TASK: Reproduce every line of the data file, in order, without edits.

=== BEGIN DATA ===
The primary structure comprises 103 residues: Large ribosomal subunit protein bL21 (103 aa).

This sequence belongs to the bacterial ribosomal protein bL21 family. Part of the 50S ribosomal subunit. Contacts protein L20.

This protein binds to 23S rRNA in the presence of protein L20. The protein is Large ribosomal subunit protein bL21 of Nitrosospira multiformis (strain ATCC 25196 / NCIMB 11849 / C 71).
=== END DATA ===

The primary structure comprises 103 residues: Large ribosomal subunit protein bL21 (103 aa).

This sequence belongs to the bacterial ribosomal protein bL21 family. Part of the 50S ribosomal subunit. Contacts protein L20.

This protein binds to 23S rRNA in the presence of protein L20. The protein is Large ribosomal subunit protein bL21 of Nitrosospira multiformis (strain ATCC 25196 / NCIMB 11849 / C 71).